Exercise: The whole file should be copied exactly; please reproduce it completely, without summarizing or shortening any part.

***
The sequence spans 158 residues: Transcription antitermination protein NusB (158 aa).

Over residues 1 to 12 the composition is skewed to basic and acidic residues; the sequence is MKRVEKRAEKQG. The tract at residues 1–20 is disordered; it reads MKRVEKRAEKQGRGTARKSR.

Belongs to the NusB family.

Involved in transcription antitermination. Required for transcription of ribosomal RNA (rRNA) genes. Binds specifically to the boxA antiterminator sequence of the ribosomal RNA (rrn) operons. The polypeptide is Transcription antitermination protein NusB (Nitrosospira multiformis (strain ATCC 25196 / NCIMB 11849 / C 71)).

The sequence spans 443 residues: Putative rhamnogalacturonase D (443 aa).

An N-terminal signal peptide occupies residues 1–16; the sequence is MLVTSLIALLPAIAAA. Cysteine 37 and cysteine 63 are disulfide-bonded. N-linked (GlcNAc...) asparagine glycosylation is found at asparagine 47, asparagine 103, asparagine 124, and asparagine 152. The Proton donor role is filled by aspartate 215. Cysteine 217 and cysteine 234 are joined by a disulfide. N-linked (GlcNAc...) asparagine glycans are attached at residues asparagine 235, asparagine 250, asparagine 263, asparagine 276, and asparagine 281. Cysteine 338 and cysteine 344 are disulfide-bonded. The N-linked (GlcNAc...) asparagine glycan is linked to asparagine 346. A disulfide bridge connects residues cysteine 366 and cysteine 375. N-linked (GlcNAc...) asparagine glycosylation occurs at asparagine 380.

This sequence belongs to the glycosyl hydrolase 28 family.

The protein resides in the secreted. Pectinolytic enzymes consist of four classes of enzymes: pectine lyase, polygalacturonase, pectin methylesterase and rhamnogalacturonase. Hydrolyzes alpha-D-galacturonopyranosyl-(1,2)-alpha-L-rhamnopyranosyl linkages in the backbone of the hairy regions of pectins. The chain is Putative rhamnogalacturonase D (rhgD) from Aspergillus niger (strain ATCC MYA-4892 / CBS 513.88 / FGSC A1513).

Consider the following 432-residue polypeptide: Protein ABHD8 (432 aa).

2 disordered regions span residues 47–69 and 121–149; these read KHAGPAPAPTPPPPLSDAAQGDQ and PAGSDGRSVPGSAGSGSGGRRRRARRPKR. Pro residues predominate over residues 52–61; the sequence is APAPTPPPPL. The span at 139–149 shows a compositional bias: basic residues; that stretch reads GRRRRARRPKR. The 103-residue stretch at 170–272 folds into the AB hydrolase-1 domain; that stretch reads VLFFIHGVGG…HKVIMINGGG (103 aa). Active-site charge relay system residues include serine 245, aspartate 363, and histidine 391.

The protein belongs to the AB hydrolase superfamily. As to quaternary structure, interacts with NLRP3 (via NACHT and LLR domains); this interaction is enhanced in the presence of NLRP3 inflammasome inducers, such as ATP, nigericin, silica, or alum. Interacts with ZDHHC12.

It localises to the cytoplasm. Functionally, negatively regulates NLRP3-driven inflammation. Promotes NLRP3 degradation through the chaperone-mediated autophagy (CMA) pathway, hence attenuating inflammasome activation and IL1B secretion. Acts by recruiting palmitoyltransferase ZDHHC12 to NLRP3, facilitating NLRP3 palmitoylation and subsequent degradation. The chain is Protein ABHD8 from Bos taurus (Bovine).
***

The sequence spans 158 residues: Transcription antitermination protein NusB (158 aa).

Over residues 1 to 12 the composition is skewed to basic and acidic residues; the sequence is MKRVEKRAEKQG. The tract at residues 1–20 is disordered; it reads MKRVEKRAEKQGRGTARKSR.

Belongs to the NusB family.

Involved in transcription antitermination. Required for transcription of ribosomal RNA (rRNA) genes. Binds specifically to the boxA antiterminator sequence of the ribosomal RNA (rrn) operons. The polypeptide is Transcription antitermination protein NusB (Nitrosospira multiformis (strain ATCC 25196 / NCIMB 11849 / C 71)).

The sequence spans 443 residues: Putative rhamnogalacturonase D (443 aa).

An N-terminal signal peptide occupies residues 1–16; the sequence is MLVTSLIALLPAIAAA. Cysteine 37 and cysteine 63 are disulfide-bonded. N-linked (GlcNAc...) asparagine glycosylation is found at asparagine 47, asparagine 103, asparagine 124, and asparagine 152. The Proton donor role is filled by aspartate 215. Cysteine 217 and cysteine 234 are joined by a disulfide. N-linked (GlcNAc...) asparagine glycans are attached at residues asparagine 235, asparagine 250, asparagine 263, asparagine 276, and asparagine 281. Cysteine 338 and cysteine 344 are disulfide-bonded. The N-linked (GlcNAc...) asparagine glycan is linked to asparagine 346. A disulfide bridge connects residues cysteine 366 and cysteine 375. N-linked (GlcNAc...) asparagine glycosylation occurs at asparagine 380.

This sequence belongs to the glycosyl hydrolase 28 family.

The protein resides in the secreted. Pectinolytic enzymes consist of four classes of enzymes: pectine lyase, polygalacturonase, pectin methylesterase and rhamnogalacturonase. Hydrolyzes alpha-D-galacturonopyranosyl-(1,2)-alpha-L-rhamnopyranosyl linkages in the backbone of the hairy regions of pectins. The chain is Putative rhamnogalacturonase D (rhgD) from Aspergillus niger (strain ATCC MYA-4892 / CBS 513.88 / FGSC A1513).

Consider the following 432-residue polypeptide: Protein ABHD8 (432 aa).

2 disordered regions span residues 47–69 and 121–149; these read KHAGPAPAPTPPPPLSDAAQGDQ and PAGSDGRSVPGSAGSGSGGRRRRARRPKR. Pro residues predominate over residues 52–61; the sequence is APAPTPPPPL. The span at 139–149 shows a compositional bias: basic residues; that stretch reads GRRRRARRPKR. The 103-residue stretch at 170–272 folds into the AB hydrolase-1 domain; that stretch reads VLFFIHGVGG…HKVIMINGGG (103 aa). Active-site charge relay system residues include serine 245, aspartate 363, and histidine 391.

The protein belongs to the AB hydrolase superfamily. As to quaternary structure, interacts with NLRP3 (via NACHT and LLR domains); this interaction is enhanced in the presence of NLRP3 inflammasome inducers, such as ATP, nigericin, silica, or alum. Interacts with ZDHHC12.

It localises to the cytoplasm. Functionally, negatively regulates NLRP3-driven inflammation. Promotes NLRP3 degradation through the chaperone-mediated autophagy (CMA) pathway, hence attenuating inflammasome activation and IL1B secretion. Acts by recruiting palmitoyltransferase ZDHHC12 to NLRP3, facilitating NLRP3 palmitoylation and subsequent degradation. The chain is Protein ABHD8 from Bos taurus (Bovine).